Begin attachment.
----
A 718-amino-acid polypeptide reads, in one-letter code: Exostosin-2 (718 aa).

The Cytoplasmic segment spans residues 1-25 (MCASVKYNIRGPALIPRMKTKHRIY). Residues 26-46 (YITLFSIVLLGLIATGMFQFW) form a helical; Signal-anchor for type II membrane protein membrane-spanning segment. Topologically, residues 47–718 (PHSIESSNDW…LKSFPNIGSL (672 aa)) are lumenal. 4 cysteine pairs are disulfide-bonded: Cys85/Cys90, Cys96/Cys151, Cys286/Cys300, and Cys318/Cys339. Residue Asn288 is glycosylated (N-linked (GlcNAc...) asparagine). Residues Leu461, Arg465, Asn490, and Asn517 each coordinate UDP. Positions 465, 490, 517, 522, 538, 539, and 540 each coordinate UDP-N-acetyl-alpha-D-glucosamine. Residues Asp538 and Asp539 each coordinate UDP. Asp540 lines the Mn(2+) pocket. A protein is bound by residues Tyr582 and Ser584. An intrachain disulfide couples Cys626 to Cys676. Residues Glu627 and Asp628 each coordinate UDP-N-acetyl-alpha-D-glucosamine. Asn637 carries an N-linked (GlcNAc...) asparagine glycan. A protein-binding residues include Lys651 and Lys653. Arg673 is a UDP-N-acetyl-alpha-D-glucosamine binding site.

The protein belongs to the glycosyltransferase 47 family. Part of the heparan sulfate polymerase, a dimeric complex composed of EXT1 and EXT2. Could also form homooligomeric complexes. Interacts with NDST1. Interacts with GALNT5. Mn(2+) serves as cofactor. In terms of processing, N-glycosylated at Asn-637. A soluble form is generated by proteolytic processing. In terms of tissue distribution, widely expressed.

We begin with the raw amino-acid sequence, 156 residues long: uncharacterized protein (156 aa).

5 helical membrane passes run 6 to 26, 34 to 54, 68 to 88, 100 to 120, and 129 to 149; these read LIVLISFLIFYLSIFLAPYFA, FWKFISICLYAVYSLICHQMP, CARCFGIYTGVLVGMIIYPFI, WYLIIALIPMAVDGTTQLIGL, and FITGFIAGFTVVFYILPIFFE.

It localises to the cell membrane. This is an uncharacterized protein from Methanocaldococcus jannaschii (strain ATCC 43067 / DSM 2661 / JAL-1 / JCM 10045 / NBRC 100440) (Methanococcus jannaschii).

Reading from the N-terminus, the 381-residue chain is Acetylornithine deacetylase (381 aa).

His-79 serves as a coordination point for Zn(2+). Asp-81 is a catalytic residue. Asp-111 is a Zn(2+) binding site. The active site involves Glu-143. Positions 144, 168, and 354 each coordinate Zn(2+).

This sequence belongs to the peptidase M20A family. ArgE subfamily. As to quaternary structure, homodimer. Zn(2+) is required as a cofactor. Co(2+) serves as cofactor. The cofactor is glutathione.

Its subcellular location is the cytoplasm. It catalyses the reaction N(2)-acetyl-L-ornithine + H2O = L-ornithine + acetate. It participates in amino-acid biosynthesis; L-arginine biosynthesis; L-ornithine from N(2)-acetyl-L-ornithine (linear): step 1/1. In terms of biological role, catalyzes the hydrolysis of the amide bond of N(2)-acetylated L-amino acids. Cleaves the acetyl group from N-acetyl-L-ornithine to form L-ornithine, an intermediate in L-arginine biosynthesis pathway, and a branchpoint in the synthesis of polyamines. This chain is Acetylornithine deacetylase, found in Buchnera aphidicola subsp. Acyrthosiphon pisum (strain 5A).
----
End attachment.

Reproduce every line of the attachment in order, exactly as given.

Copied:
A 718-amino-acid polypeptide reads, in one-letter code: Exostosin-2 (718 aa).

The Cytoplasmic segment spans residues 1-25 (MCASVKYNIRGPALIPRMKTKHRIY). Residues 26-46 (YITLFSIVLLGLIATGMFQFW) form a helical; Signal-anchor for type II membrane protein membrane-spanning segment. Topologically, residues 47–718 (PHSIESSNDW…LKSFPNIGSL (672 aa)) are lumenal. 4 cysteine pairs are disulfide-bonded: Cys85/Cys90, Cys96/Cys151, Cys286/Cys300, and Cys318/Cys339. Residue Asn288 is glycosylated (N-linked (GlcNAc...) asparagine). Residues Leu461, Arg465, Asn490, and Asn517 each coordinate UDP. Positions 465, 490, 517, 522, 538, 539, and 540 each coordinate UDP-N-acetyl-alpha-D-glucosamine. Residues Asp538 and Asp539 each coordinate UDP. Asp540 lines the Mn(2+) pocket. A protein is bound by residues Tyr582 and Ser584. An intrachain disulfide couples Cys626 to Cys676. Residues Glu627 and Asp628 each coordinate UDP-N-acetyl-alpha-D-glucosamine. Asn637 carries an N-linked (GlcNAc...) asparagine glycan. A protein-binding residues include Lys651 and Lys653. Arg673 is a UDP-N-acetyl-alpha-D-glucosamine binding site.

The protein belongs to the glycosyltransferase 47 family. Part of the heparan sulfate polymerase, a dimeric complex composed of EXT1 and EXT2. Could also form homooligomeric complexes. Interacts with NDST1. Interacts with GALNT5. Mn(2+) serves as cofactor. In terms of processing, N-glycosylated at Asn-637. A soluble form is generated by proteolytic processing. In terms of tissue distribution, widely expressed.

We begin with the raw amino-acid sequence, 156 residues long: uncharacterized protein (156 aa).

5 helical membrane passes run 6 to 26, 34 to 54, 68 to 88, 100 to 120, and 129 to 149; these read LIVLISFLIFYLSIFLAPYFA, FWKFISICLYAVYSLICHQMP, CARCFGIYTGVLVGMIIYPFI, WYLIIALIPMAVDGTTQLIGL, and FITGFIAGFTVVFYILPIFFE.

It localises to the cell membrane. This is an uncharacterized protein from Methanocaldococcus jannaschii (strain ATCC 43067 / DSM 2661 / JAL-1 / JCM 10045 / NBRC 100440) (Methanococcus jannaschii).

Reading from the N-terminus, the 381-residue chain is Acetylornithine deacetylase (381 aa).

His-79 serves as a coordination point for Zn(2+). Asp-81 is a catalytic residue. Asp-111 is a Zn(2+) binding site. The active site involves Glu-143. Positions 144, 168, and 354 each coordinate Zn(2+).

This sequence belongs to the peptidase M20A family. ArgE subfamily. As to quaternary structure, homodimer. Zn(2+) is required as a cofactor. Co(2+) serves as cofactor. The cofactor is glutathione.

Its subcellular location is the cytoplasm. It catalyses the reaction N(2)-acetyl-L-ornithine + H2O = L-ornithine + acetate. It participates in amino-acid biosynthesis; L-arginine biosynthesis; L-ornithine from N(2)-acetyl-L-ornithine (linear): step 1/1. In terms of biological role, catalyzes the hydrolysis of the amide bond of N(2)-acetylated L-amino acids. Cleaves the acetyl group from N-acetyl-L-ornithine to form L-ornithine, an intermediate in L-arginine biosynthesis pathway, and a branchpoint in the synthesis of polyamines. This chain is Acetylornithine deacetylase, found in Buchnera aphidicola subsp. Acyrthosiphon pisum (strain 5A).